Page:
“Wow, she was in a MOOD!!” That was the reaction of the local US TV anchor in Sacramento, California when Cara Delevingne went off the air after an interview to promote the film Paper Towns in July 2015. Faced with some fairly inane questions of the ‘did you get a chance to read [the book] or do you even have time to sit and read?” variety, Cara appeared unsmiling and gave answers that were initially sarcastic – “No I never read the book or the script actually, I kind of winged it” – but perhaps because of the straight-faced way in which they were delivered, the Sacramento hosts seemed to take offence at her ‘lack of energy’ and cut the interview short, telling her she looked tired and suggesting she go off and get some rest, and maybe take a Red Bull energy drink. To be frank, Cara probably was tired during this morning TV interview after the movie’s premiere the night before, one of a succession she will have had to give during the typical movie-promotion junket. The fact she wasn’t talking with pumped-up energy like the TV hosts asking the questions was taken as an insult. The lesson for anyone appearing on television is that a TV interview is an acting job – you have to act as though you’re happy to be there even if you’re not, you have to put energy into it even if you feel wiped out, and you have to smile and look friendly even in the face of chippy questions. After all, it’s usually only for three minutes or so. Oh, and by the way – sarcasm almost never works, especially for an American audience; they will take you literally, or just think you’re being weird.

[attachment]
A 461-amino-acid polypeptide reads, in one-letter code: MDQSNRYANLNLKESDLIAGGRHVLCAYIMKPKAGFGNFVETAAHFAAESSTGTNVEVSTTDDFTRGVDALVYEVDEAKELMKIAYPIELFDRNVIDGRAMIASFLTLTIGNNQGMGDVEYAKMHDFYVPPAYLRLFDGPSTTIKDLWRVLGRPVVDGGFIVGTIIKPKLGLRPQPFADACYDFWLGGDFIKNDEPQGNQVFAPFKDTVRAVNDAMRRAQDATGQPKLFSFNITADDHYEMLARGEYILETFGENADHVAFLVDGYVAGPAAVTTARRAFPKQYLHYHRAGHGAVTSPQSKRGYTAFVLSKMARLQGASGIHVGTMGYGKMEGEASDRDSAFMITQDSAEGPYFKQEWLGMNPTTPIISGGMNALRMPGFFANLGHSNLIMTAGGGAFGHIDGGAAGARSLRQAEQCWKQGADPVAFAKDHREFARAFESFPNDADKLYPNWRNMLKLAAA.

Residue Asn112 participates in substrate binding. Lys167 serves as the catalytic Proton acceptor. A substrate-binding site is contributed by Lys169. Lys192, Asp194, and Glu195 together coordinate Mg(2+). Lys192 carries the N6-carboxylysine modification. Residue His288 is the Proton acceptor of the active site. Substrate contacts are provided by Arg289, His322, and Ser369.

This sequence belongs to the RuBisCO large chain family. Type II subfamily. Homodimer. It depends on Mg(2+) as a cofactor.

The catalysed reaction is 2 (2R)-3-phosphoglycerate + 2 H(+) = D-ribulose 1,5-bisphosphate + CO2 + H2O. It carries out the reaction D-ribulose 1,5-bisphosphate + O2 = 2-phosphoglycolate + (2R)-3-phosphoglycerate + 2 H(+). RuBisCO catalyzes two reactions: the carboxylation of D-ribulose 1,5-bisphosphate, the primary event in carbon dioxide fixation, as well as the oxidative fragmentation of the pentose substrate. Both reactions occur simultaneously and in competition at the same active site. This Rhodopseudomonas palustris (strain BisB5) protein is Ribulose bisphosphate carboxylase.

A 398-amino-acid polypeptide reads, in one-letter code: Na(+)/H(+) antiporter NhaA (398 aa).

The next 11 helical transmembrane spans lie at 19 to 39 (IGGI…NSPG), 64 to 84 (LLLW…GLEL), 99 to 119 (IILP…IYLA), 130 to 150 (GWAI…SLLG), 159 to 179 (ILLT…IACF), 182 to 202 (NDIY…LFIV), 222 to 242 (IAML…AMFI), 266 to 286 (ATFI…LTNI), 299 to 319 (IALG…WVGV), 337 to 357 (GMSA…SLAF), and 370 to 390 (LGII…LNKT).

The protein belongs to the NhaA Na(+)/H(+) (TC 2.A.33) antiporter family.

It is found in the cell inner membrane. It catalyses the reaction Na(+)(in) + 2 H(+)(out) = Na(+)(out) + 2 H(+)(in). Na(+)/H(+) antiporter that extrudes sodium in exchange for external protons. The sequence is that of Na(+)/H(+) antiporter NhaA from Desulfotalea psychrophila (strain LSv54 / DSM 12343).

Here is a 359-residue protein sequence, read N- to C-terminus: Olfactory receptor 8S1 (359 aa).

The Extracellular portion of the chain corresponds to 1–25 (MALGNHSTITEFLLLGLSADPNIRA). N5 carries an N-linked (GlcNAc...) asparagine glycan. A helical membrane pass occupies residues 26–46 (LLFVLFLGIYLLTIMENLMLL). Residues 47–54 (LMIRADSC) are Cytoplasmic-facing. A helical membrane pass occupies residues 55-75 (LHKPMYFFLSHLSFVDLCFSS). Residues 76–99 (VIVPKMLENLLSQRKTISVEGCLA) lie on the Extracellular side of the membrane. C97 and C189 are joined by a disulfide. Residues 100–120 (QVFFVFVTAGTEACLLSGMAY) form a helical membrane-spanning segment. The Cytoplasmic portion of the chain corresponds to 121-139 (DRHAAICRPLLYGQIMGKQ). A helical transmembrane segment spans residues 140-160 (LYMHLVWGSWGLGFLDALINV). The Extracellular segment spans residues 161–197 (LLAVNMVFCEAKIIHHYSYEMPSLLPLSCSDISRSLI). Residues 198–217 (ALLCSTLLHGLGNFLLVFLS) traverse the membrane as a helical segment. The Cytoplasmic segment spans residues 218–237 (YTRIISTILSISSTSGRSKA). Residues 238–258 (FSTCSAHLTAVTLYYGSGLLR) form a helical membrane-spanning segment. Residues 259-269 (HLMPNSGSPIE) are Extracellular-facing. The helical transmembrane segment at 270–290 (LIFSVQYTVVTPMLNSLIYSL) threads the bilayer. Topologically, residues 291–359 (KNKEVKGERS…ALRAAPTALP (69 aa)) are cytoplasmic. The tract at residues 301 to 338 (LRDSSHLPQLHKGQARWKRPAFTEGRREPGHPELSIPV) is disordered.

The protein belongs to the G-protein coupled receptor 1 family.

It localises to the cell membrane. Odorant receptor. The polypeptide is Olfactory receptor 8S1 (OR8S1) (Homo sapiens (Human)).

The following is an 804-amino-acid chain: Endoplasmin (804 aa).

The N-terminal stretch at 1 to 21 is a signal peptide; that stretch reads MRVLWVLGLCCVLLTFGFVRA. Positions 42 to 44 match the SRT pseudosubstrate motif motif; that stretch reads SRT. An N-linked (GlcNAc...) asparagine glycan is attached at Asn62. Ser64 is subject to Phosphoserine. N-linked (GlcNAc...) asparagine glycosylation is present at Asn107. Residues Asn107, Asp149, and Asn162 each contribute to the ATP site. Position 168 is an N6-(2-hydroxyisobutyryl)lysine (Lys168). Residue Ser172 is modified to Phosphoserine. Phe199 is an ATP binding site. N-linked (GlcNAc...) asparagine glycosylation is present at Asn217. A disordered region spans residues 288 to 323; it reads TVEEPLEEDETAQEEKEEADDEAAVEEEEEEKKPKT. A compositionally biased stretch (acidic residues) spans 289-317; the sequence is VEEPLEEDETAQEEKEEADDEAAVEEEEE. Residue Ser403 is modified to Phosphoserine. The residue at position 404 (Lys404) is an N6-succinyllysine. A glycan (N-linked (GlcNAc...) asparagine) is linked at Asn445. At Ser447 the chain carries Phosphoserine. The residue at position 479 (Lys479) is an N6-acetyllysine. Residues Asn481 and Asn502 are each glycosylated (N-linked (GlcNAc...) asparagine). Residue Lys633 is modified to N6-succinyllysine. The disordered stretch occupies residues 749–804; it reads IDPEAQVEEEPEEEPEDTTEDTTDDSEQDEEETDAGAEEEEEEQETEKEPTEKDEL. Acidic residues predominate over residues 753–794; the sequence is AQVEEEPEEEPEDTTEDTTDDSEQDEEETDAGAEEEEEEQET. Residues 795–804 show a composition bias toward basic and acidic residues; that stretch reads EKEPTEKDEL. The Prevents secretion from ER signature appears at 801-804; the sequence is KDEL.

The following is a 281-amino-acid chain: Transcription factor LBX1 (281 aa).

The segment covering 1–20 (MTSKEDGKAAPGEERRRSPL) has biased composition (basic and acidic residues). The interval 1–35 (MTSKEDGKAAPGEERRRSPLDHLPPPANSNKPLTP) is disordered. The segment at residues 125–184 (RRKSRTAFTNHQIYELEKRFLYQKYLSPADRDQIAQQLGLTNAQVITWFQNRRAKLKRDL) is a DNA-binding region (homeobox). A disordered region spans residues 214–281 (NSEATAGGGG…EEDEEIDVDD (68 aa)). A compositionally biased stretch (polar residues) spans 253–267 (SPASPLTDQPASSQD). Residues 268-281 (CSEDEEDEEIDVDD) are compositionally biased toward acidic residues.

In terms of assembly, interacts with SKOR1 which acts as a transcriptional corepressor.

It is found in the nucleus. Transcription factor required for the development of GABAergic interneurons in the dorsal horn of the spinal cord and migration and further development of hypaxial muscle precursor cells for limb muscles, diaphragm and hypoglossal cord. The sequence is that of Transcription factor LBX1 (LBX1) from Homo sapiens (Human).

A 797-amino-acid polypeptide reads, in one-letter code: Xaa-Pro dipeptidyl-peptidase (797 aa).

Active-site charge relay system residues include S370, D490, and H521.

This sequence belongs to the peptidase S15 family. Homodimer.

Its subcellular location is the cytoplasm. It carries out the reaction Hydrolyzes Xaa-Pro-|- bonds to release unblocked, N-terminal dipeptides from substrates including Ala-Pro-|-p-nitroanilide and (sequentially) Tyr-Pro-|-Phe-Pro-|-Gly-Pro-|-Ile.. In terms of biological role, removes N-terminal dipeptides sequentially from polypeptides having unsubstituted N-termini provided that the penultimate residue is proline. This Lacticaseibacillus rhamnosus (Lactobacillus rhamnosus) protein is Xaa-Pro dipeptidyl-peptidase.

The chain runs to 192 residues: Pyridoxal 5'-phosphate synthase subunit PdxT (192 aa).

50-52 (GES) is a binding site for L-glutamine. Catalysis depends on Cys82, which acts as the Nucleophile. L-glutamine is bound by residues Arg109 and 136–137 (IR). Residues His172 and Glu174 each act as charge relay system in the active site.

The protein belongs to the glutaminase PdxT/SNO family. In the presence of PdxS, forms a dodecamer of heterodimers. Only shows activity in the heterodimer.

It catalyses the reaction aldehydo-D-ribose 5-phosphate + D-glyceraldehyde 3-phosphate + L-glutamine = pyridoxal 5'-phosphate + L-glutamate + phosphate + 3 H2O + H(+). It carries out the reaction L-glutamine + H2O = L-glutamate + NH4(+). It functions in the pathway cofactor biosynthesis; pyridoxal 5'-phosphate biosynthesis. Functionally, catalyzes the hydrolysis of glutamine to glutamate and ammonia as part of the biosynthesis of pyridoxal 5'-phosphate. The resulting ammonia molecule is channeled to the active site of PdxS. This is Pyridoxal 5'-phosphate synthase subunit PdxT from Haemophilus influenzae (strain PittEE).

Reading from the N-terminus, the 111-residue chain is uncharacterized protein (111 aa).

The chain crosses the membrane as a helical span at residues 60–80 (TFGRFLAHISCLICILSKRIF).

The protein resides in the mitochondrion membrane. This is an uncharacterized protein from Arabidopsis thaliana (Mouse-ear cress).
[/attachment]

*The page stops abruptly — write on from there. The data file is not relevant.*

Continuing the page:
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Blog revisited: When does a pause for thought in a media interview become a damaging hesitation? https://www.mediatrainingassociates.co.uk/pause-for-thought/
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